As a child who suffered from both physical and cyber-bullying, trying to stay safe online and avoid the bullies was the hardest part. Whether at school or at home the Internet found me. There was no escape. Having just made the transition into high school, I was an easy target. But my greatest challenge was knowing where I should report these cases of bullying to. Learners today face many different types of problems both in and out of the classroom. Racist abuse, Mental Health issues and Revenge porn just to name a few. But how and where do learners report these incidents?

As technology has evolved so does the need for schools to be able to adopt technology that allows their learners to be able to report these incidents. Providing an email address or reporting form on a schools homepage is simply dangerous as schools are unable to trace reports and monitored types of case that are being reported. After extensive research and working as a learning mentor in both Primary and Secondary schools, I realised that there was no safe, stand alone secure system for schools to allow their learners to reporting bullying and any other incidents directly to them.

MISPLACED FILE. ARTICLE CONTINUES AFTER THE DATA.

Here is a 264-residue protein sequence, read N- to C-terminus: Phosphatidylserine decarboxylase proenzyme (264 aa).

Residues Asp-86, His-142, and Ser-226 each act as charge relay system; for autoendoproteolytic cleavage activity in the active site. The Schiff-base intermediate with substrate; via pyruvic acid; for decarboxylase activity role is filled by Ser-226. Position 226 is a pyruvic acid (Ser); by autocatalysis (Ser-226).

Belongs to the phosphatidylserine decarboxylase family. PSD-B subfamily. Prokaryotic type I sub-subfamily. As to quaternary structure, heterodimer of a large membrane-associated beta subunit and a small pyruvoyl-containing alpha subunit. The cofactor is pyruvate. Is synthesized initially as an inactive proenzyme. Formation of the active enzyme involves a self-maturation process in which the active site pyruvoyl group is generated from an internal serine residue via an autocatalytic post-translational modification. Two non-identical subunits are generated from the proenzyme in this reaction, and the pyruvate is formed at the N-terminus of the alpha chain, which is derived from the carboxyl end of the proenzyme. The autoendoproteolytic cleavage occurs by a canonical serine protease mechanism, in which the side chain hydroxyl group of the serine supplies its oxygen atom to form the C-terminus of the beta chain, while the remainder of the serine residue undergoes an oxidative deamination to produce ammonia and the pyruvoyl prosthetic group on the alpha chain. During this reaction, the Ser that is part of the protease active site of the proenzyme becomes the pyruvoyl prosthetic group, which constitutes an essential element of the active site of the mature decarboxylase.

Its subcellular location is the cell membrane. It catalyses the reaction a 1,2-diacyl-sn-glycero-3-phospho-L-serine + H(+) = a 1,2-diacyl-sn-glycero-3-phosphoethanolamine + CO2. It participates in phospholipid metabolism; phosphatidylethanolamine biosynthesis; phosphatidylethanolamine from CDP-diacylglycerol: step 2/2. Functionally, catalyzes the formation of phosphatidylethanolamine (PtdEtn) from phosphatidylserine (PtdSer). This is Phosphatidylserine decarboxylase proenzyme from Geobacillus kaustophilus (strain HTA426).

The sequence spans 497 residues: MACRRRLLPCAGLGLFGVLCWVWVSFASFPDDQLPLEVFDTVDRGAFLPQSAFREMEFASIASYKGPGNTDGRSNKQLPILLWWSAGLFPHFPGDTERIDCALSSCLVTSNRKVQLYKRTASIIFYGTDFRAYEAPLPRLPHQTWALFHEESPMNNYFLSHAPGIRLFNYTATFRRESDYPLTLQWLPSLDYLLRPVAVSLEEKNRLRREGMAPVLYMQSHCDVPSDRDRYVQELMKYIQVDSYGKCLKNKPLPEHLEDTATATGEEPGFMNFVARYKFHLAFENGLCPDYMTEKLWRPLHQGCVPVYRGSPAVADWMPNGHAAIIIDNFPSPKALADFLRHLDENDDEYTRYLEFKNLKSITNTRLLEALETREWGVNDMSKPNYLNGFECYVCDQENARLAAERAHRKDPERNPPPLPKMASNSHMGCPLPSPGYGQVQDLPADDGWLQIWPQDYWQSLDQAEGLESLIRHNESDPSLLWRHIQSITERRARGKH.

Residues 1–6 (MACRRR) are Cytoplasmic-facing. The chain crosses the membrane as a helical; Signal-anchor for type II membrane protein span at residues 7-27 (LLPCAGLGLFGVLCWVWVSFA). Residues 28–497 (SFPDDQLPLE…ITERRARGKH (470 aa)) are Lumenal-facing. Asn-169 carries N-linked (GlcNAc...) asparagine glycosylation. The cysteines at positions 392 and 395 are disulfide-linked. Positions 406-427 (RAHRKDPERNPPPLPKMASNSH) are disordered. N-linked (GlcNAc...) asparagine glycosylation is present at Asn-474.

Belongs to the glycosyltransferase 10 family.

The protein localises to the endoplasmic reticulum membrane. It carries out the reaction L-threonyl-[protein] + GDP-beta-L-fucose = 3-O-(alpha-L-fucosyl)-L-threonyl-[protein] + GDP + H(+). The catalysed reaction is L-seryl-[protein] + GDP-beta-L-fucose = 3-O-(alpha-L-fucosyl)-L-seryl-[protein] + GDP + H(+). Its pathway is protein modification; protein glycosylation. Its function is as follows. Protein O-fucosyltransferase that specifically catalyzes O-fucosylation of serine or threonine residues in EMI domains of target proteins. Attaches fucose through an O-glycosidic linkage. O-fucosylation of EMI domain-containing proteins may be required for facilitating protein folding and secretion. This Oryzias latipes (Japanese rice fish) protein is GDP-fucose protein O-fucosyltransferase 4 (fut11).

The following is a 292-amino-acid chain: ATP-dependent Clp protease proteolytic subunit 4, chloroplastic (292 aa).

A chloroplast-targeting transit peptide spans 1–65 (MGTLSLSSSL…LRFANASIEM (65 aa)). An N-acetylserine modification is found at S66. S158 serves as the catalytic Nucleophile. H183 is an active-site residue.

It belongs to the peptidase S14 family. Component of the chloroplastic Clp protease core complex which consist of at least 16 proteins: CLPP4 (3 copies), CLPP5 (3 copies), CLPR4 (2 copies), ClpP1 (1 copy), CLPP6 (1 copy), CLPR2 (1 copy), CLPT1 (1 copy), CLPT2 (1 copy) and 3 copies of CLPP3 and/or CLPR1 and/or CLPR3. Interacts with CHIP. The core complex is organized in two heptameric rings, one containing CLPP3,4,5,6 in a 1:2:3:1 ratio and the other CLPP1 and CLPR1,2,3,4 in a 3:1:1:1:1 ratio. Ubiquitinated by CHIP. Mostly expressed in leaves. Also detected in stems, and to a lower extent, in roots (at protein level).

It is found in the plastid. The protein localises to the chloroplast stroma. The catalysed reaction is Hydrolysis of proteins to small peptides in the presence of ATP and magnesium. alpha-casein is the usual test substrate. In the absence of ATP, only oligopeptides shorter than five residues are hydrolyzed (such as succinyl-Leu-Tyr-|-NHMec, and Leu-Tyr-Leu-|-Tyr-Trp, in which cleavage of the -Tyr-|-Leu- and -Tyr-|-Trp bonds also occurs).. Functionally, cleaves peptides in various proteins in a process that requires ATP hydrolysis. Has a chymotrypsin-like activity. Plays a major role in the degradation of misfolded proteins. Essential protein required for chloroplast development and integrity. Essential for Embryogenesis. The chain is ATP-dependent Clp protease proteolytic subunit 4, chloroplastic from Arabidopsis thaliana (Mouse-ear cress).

In 2014 I launched tootoot! - an online anti-bullying tool for schools - allowing students to report bullying anonymously and safely, directly to their school. Tootoot is rolling out nationwide and is already helping thousands of students report incidents of physical, verbal and cyber-bullying online. Tootoot is currently being used across the UK by schools to help their learners speak out.

The benefits of using the tool come from the whole school community, as demonstrated by the comments from our users:

"Tootoot lets me report anything to my school, whether I'm in school or at home on my mobile phone" - Jordin, Student

"Tootoot has allowed our students to report incidents safely and anonymously in school and from home, directly to me" - Katie Malley, Deputy Head Teacher, Werneth Primary School